St Philip’s Catholic Church, Lewisville – where I am often privileged to say Mass – has recently acquired a small but beautiful pipe organ. Previously, the only accompanying instrument used for the liturgy there was a grand piano; but the organ wonderfully transforms the liturgy and the spiritual atmosphere. It was built by Haase around 1970, and was recently renovated and installed at St Philip’s by Redman Organs of Fort Worth. You may have heard the joke: “Why is an 11-foot concert grand better than a studio upright? It makes a louder noise, when you drop it off a cliff.” Of course that is absurd and unfair – but it is a fact that the organ is the Catholic liturgical instrument par excellence (and the guitar is not even a starter in that contest). And while on the subject of the absurd and unfair: “What is the definition of a gentleman organist?” “One who can play all of the works of Tournemire from memory, but doesn’t.”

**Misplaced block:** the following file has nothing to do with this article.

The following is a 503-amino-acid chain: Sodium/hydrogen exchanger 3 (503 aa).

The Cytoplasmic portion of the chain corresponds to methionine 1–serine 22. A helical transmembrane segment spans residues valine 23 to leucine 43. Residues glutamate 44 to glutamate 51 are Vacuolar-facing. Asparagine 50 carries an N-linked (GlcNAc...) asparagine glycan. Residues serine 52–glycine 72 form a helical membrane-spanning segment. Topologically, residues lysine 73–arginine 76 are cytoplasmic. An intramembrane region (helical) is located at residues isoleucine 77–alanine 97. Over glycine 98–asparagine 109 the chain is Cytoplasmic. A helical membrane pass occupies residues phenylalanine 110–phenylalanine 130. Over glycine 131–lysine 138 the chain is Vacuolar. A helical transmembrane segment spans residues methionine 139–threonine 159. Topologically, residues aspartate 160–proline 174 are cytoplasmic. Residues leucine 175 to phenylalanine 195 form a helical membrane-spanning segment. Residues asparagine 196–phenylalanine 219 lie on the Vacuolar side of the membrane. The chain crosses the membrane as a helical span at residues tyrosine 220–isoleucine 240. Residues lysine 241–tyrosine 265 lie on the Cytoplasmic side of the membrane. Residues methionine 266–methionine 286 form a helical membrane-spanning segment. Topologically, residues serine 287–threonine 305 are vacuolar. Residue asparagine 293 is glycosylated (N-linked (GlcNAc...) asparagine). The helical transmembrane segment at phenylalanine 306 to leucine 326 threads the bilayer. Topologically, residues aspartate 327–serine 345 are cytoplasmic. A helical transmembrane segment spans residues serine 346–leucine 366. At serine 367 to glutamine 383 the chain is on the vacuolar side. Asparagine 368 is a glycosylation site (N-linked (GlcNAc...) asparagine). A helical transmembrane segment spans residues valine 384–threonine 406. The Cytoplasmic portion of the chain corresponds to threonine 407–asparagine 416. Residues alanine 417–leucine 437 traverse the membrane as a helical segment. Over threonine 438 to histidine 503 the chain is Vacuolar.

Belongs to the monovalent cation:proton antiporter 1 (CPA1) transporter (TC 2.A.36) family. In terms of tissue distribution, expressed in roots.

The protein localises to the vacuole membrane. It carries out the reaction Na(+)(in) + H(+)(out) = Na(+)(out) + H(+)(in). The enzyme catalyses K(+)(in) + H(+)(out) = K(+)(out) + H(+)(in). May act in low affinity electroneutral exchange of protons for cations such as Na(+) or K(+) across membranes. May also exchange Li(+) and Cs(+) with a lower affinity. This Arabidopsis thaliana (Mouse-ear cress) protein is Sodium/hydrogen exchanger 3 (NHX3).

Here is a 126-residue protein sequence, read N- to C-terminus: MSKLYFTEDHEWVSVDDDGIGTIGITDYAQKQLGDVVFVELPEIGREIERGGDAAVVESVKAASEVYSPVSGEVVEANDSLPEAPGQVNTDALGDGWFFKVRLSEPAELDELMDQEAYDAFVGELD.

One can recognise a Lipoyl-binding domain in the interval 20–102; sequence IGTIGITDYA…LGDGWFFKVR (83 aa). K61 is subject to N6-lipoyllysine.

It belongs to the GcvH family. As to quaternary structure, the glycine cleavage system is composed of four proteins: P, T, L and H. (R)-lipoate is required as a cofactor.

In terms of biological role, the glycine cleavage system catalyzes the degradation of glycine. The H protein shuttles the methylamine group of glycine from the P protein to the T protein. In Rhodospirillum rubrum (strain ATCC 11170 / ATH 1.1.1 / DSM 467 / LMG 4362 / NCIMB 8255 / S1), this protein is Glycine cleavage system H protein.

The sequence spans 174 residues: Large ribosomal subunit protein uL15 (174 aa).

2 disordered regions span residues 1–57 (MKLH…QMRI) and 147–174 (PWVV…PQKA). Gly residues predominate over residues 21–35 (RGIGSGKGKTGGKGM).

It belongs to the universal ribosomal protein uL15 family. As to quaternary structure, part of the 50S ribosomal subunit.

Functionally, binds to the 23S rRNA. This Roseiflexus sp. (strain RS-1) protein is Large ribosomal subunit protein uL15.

Organs are wonderful things. Wind chests, valves, pipes, electrics, all melded together for such a wonderful end! And it occurs to me that that description applies pari passu to the organ that ticks away in our chests. I thought of this several weeks ago when a surgeon implanted in my chest a “cardioverter defibrillator” so that the electrics could better control the pipes and valves in my wind chest. Now I will not need to be tuned for years to come; and a bourbon – I’m sorry, I should have said “the bourdon” — sounds just fine.